By Dees Stribling, Contributing Editor
U.S. construction spending during January came in at an annualized rate of $1,180.3 billion, or 1 percent below the December rate, according to the Census Bureau on Wednesday. However, the most recent January figure is nevertheless 3.1 percent above the January 2016 rate.
The monthly drop was entirely because of a slacking off in public construction. Spending on private construction in January was 0.2 percent above the revised December estimate, the bureau noted. By contrast, public construction spending was down 5 percent for the month.
Total residential construction spending eked out a 0.3 percent gain for the month, but was still up 5.5 percent for the year. Nonresidential construction spending, on the other hand, dropped 1.9 percent in January compared with December. Year-over-year, nonresidential construction spending gained 1.5 percent.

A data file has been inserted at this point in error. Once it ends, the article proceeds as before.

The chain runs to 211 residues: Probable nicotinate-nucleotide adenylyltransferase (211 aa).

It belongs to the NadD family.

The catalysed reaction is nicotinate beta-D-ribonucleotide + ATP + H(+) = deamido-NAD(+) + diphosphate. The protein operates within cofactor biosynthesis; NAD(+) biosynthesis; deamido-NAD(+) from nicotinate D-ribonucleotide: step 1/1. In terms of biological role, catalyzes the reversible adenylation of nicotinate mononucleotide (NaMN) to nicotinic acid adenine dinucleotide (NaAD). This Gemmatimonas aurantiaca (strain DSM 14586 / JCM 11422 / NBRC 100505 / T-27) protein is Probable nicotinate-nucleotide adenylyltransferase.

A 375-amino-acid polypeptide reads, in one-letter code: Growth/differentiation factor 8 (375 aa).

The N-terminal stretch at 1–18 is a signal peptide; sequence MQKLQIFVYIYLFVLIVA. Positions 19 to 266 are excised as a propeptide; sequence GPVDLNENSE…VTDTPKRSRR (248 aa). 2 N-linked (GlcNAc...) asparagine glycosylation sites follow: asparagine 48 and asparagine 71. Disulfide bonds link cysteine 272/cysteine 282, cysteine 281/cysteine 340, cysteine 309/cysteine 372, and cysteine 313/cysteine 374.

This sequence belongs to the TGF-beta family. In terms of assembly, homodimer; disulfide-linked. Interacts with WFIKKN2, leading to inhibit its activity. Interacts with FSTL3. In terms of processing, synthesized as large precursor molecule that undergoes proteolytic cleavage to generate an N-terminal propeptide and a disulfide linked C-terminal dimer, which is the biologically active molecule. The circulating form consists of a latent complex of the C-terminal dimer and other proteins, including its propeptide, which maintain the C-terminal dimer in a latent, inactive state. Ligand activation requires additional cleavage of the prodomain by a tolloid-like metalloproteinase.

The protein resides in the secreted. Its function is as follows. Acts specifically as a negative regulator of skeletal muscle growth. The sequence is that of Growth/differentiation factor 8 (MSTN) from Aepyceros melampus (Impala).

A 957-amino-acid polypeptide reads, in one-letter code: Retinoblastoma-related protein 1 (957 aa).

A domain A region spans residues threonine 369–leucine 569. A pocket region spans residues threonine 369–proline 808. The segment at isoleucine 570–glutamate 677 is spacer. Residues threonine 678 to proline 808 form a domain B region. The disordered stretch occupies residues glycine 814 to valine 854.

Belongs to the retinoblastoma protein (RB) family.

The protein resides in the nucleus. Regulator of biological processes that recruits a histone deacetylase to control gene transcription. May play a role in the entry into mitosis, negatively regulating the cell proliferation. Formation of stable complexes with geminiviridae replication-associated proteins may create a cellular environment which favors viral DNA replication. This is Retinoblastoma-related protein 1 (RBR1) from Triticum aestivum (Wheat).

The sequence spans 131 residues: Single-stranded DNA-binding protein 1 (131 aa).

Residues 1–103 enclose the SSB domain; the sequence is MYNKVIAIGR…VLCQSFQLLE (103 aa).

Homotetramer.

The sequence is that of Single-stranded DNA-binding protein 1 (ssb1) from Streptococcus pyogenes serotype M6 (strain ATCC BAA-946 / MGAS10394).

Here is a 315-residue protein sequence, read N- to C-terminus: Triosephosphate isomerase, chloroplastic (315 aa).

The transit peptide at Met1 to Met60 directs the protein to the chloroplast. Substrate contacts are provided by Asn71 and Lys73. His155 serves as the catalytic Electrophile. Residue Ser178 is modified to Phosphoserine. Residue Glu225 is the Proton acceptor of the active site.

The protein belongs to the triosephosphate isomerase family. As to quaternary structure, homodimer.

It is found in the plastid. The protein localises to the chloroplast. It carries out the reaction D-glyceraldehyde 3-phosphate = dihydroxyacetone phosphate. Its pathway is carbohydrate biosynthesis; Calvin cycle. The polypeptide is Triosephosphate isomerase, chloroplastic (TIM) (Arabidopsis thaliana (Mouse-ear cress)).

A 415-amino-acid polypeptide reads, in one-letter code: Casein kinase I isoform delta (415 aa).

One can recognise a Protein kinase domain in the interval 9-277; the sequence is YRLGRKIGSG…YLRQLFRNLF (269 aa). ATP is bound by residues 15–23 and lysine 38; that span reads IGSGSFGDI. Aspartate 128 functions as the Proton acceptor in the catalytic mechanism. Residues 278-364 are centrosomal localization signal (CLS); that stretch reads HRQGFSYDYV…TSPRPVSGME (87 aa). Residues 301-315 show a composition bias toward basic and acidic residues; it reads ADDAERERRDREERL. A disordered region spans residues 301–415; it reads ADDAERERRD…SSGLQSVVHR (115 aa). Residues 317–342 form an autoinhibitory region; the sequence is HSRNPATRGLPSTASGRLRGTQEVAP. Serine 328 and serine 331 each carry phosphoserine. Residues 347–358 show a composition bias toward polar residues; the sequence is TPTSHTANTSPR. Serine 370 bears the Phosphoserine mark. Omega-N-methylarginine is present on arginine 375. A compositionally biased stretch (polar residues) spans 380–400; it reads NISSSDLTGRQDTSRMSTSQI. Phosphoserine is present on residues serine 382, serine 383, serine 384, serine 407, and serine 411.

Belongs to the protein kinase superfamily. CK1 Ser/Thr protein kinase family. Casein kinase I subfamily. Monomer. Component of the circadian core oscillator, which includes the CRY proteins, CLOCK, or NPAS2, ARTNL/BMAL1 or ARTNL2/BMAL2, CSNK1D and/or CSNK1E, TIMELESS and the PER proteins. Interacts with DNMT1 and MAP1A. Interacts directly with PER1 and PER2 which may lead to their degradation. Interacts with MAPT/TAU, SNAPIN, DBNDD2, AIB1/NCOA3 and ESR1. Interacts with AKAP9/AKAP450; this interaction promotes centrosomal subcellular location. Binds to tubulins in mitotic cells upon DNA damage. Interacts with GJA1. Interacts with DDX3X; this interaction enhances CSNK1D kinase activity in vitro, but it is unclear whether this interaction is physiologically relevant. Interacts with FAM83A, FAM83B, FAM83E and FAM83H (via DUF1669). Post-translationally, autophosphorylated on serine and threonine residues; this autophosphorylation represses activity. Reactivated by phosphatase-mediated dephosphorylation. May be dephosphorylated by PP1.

In the nonresidential sector, spending on office projects was off in January, down 1.7 percent. That might be a pause, since the annual increase for office projects was 28.8 percent, the largest annual gain for any property type. Spending on lodging construction likewise was robust, year-over-year, with a 22.2 percent gain compared with January 2016.
Construction spending for such projects as transportation, public safety, waste disposal and water supply—mostly representing public spending—all dropped siably since last year. More than 10 percent in all cases, and more than 20 percent in some cases.